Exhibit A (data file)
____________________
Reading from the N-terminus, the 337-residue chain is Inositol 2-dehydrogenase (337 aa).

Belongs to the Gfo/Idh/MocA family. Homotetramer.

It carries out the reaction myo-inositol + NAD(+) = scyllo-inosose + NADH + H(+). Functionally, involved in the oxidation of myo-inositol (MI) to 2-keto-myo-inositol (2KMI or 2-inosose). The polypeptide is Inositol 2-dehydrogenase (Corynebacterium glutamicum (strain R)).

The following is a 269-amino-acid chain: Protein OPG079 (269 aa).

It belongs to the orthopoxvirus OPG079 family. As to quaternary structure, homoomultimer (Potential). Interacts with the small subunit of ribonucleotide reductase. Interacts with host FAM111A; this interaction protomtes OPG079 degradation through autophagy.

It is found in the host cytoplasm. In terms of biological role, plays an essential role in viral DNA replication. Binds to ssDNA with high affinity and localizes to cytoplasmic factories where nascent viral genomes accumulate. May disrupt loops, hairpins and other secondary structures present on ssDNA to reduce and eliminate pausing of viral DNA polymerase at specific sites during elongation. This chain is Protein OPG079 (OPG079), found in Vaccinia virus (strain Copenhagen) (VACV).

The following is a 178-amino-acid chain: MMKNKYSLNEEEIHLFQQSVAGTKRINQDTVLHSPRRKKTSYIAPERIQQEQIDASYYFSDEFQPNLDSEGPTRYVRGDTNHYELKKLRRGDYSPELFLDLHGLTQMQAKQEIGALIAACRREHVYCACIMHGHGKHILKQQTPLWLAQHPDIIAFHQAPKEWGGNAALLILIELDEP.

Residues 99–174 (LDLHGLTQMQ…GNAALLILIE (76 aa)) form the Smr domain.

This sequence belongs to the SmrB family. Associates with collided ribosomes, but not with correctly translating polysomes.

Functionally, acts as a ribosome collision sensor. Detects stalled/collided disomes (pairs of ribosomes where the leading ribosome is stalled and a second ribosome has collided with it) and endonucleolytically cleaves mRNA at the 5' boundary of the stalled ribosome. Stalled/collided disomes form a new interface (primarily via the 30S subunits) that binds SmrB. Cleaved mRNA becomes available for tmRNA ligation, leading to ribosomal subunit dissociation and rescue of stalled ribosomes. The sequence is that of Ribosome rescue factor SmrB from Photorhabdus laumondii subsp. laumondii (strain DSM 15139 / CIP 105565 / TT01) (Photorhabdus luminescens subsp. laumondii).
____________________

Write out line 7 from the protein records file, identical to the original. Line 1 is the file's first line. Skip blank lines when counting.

The following is a 178-amino-acid chain: MMKNKYSLNEEEIHLFQQSVAGTKRINQDTVLHSPRRKKTSYIAPERIQQEQIDASYYFSDEFQPNLDSEGPTRYVRGDTNHYELKKLRRGDYSPELFLDLHGLTQMQAKQEIGALIAACRREHVYCACIMHGHGKHILKQQTPLWLAQHPDIIAFHQAPKEWGGNAALLILIELDEP.